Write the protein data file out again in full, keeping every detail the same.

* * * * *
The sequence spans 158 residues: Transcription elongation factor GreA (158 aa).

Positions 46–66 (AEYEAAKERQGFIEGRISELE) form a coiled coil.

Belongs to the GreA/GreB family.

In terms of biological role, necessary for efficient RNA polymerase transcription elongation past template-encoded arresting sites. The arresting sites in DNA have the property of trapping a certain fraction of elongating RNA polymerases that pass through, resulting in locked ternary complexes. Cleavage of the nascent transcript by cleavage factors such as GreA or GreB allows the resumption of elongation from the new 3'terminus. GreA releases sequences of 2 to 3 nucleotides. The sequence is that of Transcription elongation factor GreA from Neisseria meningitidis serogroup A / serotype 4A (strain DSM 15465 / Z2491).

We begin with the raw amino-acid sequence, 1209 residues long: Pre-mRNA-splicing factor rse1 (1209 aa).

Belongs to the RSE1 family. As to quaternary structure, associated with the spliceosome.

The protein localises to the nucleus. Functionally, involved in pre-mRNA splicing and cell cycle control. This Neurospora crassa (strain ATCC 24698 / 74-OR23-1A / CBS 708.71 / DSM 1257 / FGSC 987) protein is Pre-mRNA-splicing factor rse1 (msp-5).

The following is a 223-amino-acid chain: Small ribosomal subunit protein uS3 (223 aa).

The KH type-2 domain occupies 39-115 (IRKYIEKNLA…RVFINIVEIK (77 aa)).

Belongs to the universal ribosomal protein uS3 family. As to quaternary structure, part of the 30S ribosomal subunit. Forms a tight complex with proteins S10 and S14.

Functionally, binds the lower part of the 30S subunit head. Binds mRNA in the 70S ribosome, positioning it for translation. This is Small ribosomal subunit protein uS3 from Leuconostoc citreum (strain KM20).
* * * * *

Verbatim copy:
The sequence spans 158 residues: Transcription elongation factor GreA (158 aa).

Positions 46–66 (AEYEAAKERQGFIEGRISELE) form a coiled coil.

Belongs to the GreA/GreB family.

In terms of biological role, necessary for efficient RNA polymerase transcription elongation past template-encoded arresting sites. The arresting sites in DNA have the property of trapping a certain fraction of elongating RNA polymerases that pass through, resulting in locked ternary complexes. Cleavage of the nascent transcript by cleavage factors such as GreA or GreB allows the resumption of elongation from the new 3'terminus. GreA releases sequences of 2 to 3 nucleotides. The sequence is that of Transcription elongation factor GreA from Neisseria meningitidis serogroup A / serotype 4A (strain DSM 15465 / Z2491).

We begin with the raw amino-acid sequence, 1209 residues long: Pre-mRNA-splicing factor rse1 (1209 aa).

Belongs to the RSE1 family. As to quaternary structure, associated with the spliceosome.

The protein localises to the nucleus. Functionally, involved in pre-mRNA splicing and cell cycle control. This Neurospora crassa (strain ATCC 24698 / 74-OR23-1A / CBS 708.71 / DSM 1257 / FGSC 987) protein is Pre-mRNA-splicing factor rse1 (msp-5).

The following is a 223-amino-acid chain: Small ribosomal subunit protein uS3 (223 aa).

The KH type-2 domain occupies 39-115 (IRKYIEKNLA…RVFINIVEIK (77 aa)).

Belongs to the universal ribosomal protein uS3 family. As to quaternary structure, part of the 30S ribosomal subunit. Forms a tight complex with proteins S10 and S14.

Functionally, binds the lower part of the 30S subunit head. Binds mRNA in the 70S ribosome, positioning it for translation. This is Small ribosomal subunit protein uS3 from Leuconostoc citreum (strain KM20).